• ThesisItemOpen Access
    Phytochemical analysis and antimicrobial activity of Aparajita (Clitoria ternatea Linn.) against rice pathogens
    (AAU, Jorhat, 2018-07) Debnath, Abhijit; Kandali, R.
    Clitoria ternatea Linn. commonly known as butterfly pea and Aparajita belongs to the family fabaceae. It was originated from tropical Asia and afterwards widely distributed to African countries. Generally it is grown as ornamental plant due to its attractive flower colour. In traditional ayurvedic medicine, it has been used for centuries as a memory enhancer, antistress, anxiolytic, antidepressant, anticonvulsant, tranquillizing and sedative agent. The tribal people of Tripura use leaf and root part of Aparajita against urinary tract infections due to its antimicrobial property. The present investigation was intended to study the phytochemical composition and antimicrobial activity of Clitoria ternatea Linn against rice pathogens. The plant materials were collected from Jagduar, Teok, Jorhat, Assam and Matabari, Gomati District, Tripura and authenticated. The morphological data were taken from the mature plant to narrate the botanical information. Leaf, stem and twig samples of this species were analyzed for total alkaloids, total phenolics and total terpenoid content by standard protocol. The antimicrobial activity of the methanolic plant extract has been tested against some rice pathogens by poison food technique and the natural food colorant from the flower of C. ternatea L extracted. From the results of the present investigation it was observed that the difference in plant morphological characteristics in the two samples was not significant and found statistically at par. The variation in moisture content on fresh weight basis between the two samples viz. Assam (S1) and Tripura (S2) of Clitoria ternatea L. was not significant. On the other hand, the highest moisture content on dry weight basis was found in flower of S1 collected from Assam which was 13.70% while the leaf recorded the lowest 8.82% of moisture. The total phenolics content recorded in the leaf were 1.524g/100g and 1.277g/100g, in stem 0.706g/100g and 0.682g/100g, and in twig 1.110g/100g and 1.209g/100g in S1 and S2 sample, respectively. The alkaloid content of the leaf was found to be 1.000g/100g and 0.875g/100g, in stem 0.753g/100g and 0.627g/100g, and in twig 1.627g/100g and 1.253g/100g in S1 and S2 sample, respectively. By the qualitative test it was observed that the terpenoid was absent in leaf, stem, and twig in the both Assam (S1) and Tripura (S2) sample but was present in flower of both the sample although the variation was not significant. The total terpenoid content of flower was found to be 0.698g/100g and 0.675g/100g in Assam (S1) and Tripura (S2) sample respectively. The antimicrobial activity of methanolic plant extracts of Clitoria ternatea L. was evaluated against Magnaporthe grisea, Drechslera oryzae, Rhizoctonia solani, Sarocladium oryzae and Fusarium sp. Although the methanolic plant extract of C. ternatea L could not inhibit the mycelia growth of Drechslera oryzae but the extract proved effective in inhibiting the growth of other remaining pathogens viz Magnaporthe grisea, Rhizoctonia solani, Sarocladium oryzae and Fusarium sp.. Highest inhibition of growth was recorded in Rhizoctonia solani. The natural food colorant has been extracted from Clitoria ternatea L. flower. Variation in color has been observed at different pH. The changes in pH were brought about by adding lemon juice and alkali extracted from vimkol. To immobilize the color on to edible inert carrier food material, glucose powder was effective in color immobilization. Further studies will be required for assessing mode of antimicrobial activity of the methanol extract on the plant pathogens, which will open an interesting area to manage various diseases in crop plants under organic cultivation. More studies will be required to find out the efficacy of the plant extract against other pests. The study further suggested that some of the plant extracts possess compounds with bioactivity properties that could be used as active principles or agents in new drugs for the therapy of infectious diseases. The food colour extracted from the flower of C. ternatea L. could be an ideal natural colorant for the food industry in future.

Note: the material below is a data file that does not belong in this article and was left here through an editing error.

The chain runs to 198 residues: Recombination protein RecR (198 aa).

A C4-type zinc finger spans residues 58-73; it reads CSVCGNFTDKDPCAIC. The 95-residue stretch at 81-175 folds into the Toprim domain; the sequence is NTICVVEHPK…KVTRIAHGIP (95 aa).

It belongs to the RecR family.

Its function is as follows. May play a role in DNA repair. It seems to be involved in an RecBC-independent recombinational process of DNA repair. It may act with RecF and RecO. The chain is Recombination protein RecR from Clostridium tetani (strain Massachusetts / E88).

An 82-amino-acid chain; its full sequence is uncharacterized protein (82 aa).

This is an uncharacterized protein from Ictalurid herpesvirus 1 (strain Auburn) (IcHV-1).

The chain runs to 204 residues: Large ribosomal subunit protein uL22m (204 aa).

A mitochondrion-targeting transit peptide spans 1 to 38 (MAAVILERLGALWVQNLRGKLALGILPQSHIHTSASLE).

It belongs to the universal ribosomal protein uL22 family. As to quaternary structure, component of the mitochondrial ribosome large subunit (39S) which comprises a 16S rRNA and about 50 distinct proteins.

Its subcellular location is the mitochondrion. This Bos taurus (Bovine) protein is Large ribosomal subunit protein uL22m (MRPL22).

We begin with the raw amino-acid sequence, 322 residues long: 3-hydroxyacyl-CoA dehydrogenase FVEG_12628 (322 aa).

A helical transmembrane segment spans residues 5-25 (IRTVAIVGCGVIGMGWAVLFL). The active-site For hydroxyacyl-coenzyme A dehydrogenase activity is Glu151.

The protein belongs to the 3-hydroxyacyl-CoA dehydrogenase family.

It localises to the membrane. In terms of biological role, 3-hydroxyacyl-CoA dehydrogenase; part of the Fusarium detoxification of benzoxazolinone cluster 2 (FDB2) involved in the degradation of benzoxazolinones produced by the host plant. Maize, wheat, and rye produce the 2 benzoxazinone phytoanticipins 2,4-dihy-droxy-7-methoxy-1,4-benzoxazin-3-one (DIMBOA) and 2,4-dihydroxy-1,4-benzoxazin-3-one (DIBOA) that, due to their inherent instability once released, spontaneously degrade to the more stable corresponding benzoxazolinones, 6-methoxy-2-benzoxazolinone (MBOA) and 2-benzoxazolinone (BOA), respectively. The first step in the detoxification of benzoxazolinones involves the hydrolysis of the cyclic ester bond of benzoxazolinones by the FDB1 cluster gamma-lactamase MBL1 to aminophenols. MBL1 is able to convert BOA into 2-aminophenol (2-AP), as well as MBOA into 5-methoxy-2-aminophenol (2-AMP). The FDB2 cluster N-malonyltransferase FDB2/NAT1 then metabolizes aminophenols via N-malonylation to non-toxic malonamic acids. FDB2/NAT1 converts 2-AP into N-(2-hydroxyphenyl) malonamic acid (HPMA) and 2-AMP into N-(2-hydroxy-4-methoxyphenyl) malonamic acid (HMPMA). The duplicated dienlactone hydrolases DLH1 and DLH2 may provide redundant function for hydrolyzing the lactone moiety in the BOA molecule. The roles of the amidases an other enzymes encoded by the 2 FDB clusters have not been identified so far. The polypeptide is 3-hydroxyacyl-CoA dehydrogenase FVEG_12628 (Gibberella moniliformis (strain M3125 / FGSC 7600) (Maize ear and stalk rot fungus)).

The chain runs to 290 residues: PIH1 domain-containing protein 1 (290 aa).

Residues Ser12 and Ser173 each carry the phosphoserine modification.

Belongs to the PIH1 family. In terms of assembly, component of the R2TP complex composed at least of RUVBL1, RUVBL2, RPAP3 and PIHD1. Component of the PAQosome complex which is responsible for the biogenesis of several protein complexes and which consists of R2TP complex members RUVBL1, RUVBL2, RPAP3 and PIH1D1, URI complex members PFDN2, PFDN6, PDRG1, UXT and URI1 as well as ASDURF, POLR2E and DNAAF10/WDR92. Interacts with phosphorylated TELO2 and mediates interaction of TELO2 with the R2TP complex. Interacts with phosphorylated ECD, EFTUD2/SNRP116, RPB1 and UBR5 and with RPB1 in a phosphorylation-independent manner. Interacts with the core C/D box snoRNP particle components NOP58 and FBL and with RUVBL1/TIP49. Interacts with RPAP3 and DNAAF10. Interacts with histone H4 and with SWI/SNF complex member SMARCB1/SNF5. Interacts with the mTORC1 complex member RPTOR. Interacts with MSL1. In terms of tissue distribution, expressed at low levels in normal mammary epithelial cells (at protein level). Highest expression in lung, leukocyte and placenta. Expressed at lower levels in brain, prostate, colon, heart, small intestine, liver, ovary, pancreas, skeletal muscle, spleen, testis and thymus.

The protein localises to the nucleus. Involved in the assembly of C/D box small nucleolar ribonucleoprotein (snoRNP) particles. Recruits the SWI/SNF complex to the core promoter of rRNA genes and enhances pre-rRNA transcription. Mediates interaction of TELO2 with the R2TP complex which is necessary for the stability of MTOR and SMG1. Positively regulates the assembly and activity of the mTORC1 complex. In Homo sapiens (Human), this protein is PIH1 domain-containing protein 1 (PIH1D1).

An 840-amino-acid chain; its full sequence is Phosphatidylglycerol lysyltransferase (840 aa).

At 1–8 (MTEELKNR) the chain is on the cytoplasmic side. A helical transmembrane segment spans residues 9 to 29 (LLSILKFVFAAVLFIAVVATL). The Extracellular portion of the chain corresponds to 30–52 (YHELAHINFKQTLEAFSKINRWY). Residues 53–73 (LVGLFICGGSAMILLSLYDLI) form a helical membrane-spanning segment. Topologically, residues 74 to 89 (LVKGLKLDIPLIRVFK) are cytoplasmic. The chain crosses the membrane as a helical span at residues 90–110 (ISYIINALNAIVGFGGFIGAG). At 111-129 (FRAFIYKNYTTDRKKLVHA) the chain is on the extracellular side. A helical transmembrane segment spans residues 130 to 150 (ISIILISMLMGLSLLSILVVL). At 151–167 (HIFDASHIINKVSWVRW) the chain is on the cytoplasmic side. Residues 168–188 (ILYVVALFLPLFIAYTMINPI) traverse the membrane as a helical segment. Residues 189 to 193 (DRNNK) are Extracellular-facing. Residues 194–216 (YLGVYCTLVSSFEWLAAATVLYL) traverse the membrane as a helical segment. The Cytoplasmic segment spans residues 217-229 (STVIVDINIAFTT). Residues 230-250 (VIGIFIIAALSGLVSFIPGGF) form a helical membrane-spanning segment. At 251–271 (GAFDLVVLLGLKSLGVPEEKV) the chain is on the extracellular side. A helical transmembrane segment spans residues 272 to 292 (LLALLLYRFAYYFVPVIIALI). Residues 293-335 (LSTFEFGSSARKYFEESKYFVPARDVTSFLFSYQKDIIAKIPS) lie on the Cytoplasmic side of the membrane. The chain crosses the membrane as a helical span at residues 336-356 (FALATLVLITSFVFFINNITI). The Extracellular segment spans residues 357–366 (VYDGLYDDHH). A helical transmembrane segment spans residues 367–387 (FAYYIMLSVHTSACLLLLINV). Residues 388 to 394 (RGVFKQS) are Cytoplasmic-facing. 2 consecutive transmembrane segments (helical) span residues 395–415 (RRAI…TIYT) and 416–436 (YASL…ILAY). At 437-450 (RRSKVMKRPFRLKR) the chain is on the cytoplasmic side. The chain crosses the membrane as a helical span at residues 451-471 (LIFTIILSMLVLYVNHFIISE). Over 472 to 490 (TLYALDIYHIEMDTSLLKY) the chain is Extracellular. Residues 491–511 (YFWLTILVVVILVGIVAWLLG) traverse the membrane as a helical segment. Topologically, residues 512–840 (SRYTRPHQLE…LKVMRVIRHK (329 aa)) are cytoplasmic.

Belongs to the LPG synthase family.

• ThesisItemOpen Access
    Quality analysis of buckwheat (Fagopyrum esculentum Moench) genotypes of Assam
    (AAU, Jorhat, 2019-07) Thakur, Mousumi; Baishya, S.